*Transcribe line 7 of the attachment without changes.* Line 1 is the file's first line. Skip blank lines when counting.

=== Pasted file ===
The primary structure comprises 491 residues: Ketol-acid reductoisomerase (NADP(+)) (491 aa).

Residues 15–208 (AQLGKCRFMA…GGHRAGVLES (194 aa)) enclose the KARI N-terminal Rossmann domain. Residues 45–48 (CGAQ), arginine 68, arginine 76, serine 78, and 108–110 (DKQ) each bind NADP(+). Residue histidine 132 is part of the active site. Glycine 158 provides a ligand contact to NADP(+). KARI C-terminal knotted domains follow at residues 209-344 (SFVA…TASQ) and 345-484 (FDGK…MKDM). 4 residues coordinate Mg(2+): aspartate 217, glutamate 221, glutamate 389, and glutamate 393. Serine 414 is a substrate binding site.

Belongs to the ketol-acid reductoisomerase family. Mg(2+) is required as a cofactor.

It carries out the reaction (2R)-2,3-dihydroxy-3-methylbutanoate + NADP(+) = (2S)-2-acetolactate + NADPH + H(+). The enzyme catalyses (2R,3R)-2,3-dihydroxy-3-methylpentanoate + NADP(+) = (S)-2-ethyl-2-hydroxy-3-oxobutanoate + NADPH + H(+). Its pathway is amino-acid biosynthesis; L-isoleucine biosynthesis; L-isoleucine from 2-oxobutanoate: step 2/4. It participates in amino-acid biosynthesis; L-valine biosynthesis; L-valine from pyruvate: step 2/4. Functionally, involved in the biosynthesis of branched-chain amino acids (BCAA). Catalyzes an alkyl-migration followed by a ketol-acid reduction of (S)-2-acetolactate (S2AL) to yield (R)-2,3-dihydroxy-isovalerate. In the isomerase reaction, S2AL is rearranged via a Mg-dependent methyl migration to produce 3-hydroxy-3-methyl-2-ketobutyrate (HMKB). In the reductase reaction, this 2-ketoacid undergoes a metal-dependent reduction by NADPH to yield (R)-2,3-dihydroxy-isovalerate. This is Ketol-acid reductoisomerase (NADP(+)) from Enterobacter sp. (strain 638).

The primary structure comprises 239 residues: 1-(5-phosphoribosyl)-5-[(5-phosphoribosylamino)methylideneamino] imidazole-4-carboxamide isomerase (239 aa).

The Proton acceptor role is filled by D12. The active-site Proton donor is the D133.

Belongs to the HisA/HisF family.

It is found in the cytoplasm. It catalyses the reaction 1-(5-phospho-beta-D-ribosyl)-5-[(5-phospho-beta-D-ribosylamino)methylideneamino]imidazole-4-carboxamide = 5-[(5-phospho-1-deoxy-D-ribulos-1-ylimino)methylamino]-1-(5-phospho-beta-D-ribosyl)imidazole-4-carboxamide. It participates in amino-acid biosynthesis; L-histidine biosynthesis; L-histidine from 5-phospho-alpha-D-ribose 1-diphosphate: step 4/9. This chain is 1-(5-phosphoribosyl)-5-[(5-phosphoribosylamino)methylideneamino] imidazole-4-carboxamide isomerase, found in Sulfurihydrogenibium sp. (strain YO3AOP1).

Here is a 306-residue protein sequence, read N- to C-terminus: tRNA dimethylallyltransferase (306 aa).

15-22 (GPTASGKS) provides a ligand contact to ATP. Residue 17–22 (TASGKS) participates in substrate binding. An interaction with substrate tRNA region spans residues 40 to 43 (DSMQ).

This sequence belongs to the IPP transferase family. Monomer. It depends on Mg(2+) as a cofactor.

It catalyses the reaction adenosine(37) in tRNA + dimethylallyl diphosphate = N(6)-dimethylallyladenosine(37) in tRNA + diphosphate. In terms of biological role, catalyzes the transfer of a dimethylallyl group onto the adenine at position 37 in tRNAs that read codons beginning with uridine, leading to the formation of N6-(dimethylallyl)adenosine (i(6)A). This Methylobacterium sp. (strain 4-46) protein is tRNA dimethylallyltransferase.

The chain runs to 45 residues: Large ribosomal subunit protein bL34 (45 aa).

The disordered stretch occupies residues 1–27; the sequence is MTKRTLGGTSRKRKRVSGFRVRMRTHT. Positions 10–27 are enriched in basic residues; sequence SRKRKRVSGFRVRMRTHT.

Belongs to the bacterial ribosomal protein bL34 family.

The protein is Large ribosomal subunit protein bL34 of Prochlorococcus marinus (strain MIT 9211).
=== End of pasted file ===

Belongs to the HisA/HisF family.